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How to watch ‘Ring of Fire’ solar eclipse Thursday morning: NPR



The moon appears to cover the sun during a solar eclipse of May 20, 2012 seen from the Chaco Culture National Historical Park in Nageezi, Arizona.

STAN HONDA / AFP via Getty Images


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STAN HONDA / AFP via Getty Images


The moon appears to cover the sun during a solar eclipse of May 20, 2012 seen from the Chaco Culture National Historical Park in Nageezi, Arizona.

STAN HONDA / AFP via Getty Images

Early travel across the northern hemisphere can see what looks like a “fire” in the sky Thursday morning as the moon passes between the earth and the sun.

The solar eclipse expected around sunrise is shown that way because the moon is at or near the farthest point in its elliptical orbit around the Earth right now, so when it passes between us and our nearest star, it blocks only part of the sun. A total solar eclipse occurs when the moon covers the entire sun, so only a mist of light around the darkened moon is visible.

Instead, we humans catch one of two sights Thursday morning:

Annular solar eclipse: This is when the moon is furthest from the earth and looks very small. The entire moon passes in front of the sun, creating what looks like a donut hole in the center of the star.

Partial solar eclipse: This happens when the three celestial bodies are not perfectly aligned so that only part of the moon passes in front of the sun. In this case, the sun will look as if a bite has been taken out of it.

Only a few people can see an annular solar eclipse on Thursday.

But even a partial eclipse will still appear as if ” Death Star ‘is facing the sun as it rises, “Jackie Faherty, an astrophysicist at the American Museum of Natural History in New York City, told Space.com.

Where the eclipse can be seen

According to NASA, viewers in the southeastern, northeastern, and midwestern continental United States, as well as in northern Alaska, will be able to see a partial eclipse before, during, and just after sunrise.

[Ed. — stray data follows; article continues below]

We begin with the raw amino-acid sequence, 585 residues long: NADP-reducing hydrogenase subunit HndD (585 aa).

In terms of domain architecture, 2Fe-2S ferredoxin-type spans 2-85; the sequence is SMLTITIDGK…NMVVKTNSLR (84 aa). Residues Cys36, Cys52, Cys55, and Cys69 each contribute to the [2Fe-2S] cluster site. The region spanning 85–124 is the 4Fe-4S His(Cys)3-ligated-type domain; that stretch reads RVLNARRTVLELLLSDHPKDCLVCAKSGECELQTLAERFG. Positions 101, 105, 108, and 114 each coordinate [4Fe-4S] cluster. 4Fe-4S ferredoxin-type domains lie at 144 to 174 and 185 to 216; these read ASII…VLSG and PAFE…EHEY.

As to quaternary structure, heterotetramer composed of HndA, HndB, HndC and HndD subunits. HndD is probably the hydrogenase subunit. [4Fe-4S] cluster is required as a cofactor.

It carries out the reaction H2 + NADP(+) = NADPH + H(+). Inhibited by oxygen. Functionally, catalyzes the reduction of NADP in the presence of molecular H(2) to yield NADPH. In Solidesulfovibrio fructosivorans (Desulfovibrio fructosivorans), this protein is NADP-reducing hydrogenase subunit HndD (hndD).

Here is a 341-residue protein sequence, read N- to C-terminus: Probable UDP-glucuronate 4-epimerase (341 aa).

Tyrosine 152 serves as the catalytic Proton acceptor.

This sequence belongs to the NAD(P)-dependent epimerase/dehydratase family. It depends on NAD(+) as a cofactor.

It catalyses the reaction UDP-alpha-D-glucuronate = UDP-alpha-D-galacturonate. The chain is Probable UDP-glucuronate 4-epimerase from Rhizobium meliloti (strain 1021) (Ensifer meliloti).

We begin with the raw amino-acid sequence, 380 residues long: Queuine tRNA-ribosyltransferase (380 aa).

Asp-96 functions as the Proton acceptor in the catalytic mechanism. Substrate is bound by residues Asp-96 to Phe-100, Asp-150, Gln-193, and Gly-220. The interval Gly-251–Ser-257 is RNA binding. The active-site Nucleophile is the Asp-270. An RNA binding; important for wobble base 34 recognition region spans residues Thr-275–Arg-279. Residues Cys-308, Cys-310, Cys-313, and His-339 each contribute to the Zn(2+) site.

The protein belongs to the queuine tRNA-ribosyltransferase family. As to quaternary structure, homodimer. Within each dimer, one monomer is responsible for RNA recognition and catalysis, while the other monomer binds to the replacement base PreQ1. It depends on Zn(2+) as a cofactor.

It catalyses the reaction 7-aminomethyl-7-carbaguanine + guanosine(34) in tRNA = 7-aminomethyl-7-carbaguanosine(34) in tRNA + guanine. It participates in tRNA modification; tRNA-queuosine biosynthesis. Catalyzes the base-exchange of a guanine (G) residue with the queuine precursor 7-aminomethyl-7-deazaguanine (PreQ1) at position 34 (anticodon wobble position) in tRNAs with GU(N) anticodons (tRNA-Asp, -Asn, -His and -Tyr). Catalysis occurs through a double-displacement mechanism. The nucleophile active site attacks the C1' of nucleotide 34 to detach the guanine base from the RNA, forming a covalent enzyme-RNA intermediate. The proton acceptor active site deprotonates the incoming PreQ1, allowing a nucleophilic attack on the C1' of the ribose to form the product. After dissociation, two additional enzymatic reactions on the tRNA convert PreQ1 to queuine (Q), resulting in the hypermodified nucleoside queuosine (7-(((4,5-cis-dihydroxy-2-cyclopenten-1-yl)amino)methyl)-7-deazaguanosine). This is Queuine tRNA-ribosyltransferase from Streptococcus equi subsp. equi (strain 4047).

A partial eclipse will also be visible in large parts of Canada as well as parts of Europe, Asia, North Africa and the Caribbean.

People in parts of Canada, Greenland and northern Russia will be able to see the annular eclipse, the agency said.

If you can not see the eclipse from where you are, or just want a clearer picture, NASA streams the astronomical event here and here.

The power, which begins at. 5 ET, although sunrise only starts around noon. 05.47, shows a partial solar eclipse.

How to look at the sun safely

What you heard as a child is true: it is not safe to look directly into the sun, even if it is partially covered by the moon.

Therefore, NASA recommends wearing “sun visor or eclipse glasses” throughout the intersection. Ordinary sunglasses do not count.

There are also some creative alternatives to seeing the solar eclipse without risking damaging the eyes, such as seeing it through a pinhole projector or constructing a DIY wood sunscreen.

Didn’t we just have an eclipse?

Yes! But it was a little different.

You might be thinking of the Super Flower Blood Moon lunar eclipse that occurred in late May.

The earth passed directly between the sun and the moon, giving the moon a deep red hue in some parts of the world.

The lunar eclipse and solar eclipse are happening so closely together because the moon is traveling on roughly the same plane this month, according to GoScienceGo.com. One day the moon will set up with the sun on one side of the Earth, and approx. 15 days later it will line up with the sun on the other side.


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